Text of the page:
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Questions about today’s reading? See if Matthew Henry can help.
Matthew Henry’s Concise Commentary, 1706

Verses 1–6

Christ spoke many words of his sufferings, but only one of his glory; yet the disciples fasten upon that, and overlook the others. Many love to hear and speak of privileges and glory, who are willing to pass by the thoughts of work and trouble. Our Lord set a little child before them, solemnly assuring them, that unless they were converted and made like little children, they could not enter his kingdom. Children, when very young, do not desire authority, do not regard outward distinctions, are free from malice, are teachable, and willingly dependent on their parents. It is true that they soon begin to show other dispositions, and other ideas are taught them at an early age; but these are marks of childhood, and render them proper emblems of the lowly minds of true Christians. Surely we need to be daily renewed in the spirit of our minds, that we may become simple and humble, as little children, and willing to be the least of all. Let us daily study this subject, and examine our own spirits.

Verses 7–14

Considering the cunning and malice of Satan, and the weakness and depravity of men’s hearts, it is not possible but that there should be offences. God permits them for wise and holy ends, that those who are sincere, and those who are not, may be made known. Being told before, that there will be seducers, tempters, persecutors, and bad examples, let us stand on our guard. We must, as far as lawfully we may, part with what we cannot keep without being entangled by it in sin. The outward occasions of sin must be avoided. If we live after the flesh, we must die. If we, through the Spirit, mortify the deeds of the body, we shall live. Christ came into the world to save souls, and he will reckon severely with those who hinder the progress of others who are setting their faces heavenward. And shall any of us refuse attention to those whom the Son of God came to seek and to save? A father takes care of all his children, but is particularly tender of the little ones.

Verses 15–20

If a professed Christian is wronged by another, he ought not to complain of it to others, as is often done merely upon report, but to go to the offender privately, state the matter kindly, and show him his conduct. This would generally have all the desired effect with a true Christian, and the parties would be reconciled. The principles of these rules may be practised every where, and under all circumstances, though they are too much neglected by all. But how few try the method which Christ has expressly enjoined to all his disciples! In all our proceedings we should seek direction in prayer; we cannot too highly prize the promises of God. Wherever and whenever we meet in the name of Christ, we should consider him as present in the midst of us.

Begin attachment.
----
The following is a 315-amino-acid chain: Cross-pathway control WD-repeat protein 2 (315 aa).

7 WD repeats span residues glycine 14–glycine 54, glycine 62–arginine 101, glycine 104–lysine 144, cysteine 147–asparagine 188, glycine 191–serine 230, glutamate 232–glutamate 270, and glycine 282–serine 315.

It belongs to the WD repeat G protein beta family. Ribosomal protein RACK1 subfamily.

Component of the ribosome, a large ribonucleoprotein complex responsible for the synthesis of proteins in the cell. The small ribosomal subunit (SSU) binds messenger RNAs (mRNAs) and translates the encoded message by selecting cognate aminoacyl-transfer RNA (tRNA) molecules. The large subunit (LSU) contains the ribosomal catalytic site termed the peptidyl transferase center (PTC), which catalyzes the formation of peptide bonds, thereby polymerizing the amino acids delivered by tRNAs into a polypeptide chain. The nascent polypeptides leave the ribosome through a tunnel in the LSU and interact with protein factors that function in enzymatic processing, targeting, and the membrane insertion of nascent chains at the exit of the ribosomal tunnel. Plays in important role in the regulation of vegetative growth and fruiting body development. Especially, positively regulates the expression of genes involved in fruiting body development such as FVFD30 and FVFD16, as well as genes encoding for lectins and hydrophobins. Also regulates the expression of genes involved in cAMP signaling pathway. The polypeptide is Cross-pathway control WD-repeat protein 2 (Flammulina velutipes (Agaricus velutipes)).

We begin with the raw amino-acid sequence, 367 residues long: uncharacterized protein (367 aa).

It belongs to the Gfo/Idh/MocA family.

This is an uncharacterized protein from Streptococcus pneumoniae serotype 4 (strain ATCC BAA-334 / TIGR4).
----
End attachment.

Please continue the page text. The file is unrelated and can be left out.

Verses 21–35

Though we live wholly on mercy and forgiveness, we are backward to forgive the offences of our brethren. This parable shows how much provocation God has from his family on earth, and how untoward his servants are. There are three things in the parable: 1. The master’s wonderful clemency. The debt of sin is so great, that we are not able to pay it. See here what every sin deserves; this is the wages of sin, to be sold as a slave. It is the folly of many who are under strong convictions of their sins, to fancy they can make God satisfaction for the wrong they have done him. 2. The servant’s unreasonable severity toward his fellow-servant, notwithstanding his lord’s clemency toward him. Not that we may make light of wronging our neighbour, for that is also a sin against God; but we should not aggravate our neighbour’s wronging us, nor study revenge. Let our complaints, both of the wickedness of the wicked, and of the afflictions of the afflicted, be brought to God, and left with him. 3. The master reproved his servant’s cruelty. The greatness of sin magnifies the riches of pardoning mercy; and the comfortable sense of pardoning mercy, does much to dispose our hearts to forgive our brethren. We are not to suppose that God actually forgives men, and afterwards reckons their guilt to them to condemn them; but this latter part of the parable shows the false conclusions many draw as to their sins being pardoned, though their after-conduct shows that they never entered into the spirit, or experienced the sanctifying grace of the gospel. We do not forgive our offending brother aright, if we do not forgive from the heart. Yet this is not enough; we must seek the welfare even of those who offend us. How justly will those be condemned, who, though they bear the Christian name, persist in unmerciful treatment of their brethren! The humbled sinner relies only on free, abounding mercy, through the ransom of the death of Christ. Let us seek more and more for the renewing grace of God, to teach us to forgive others as we hope for forgiveness from him.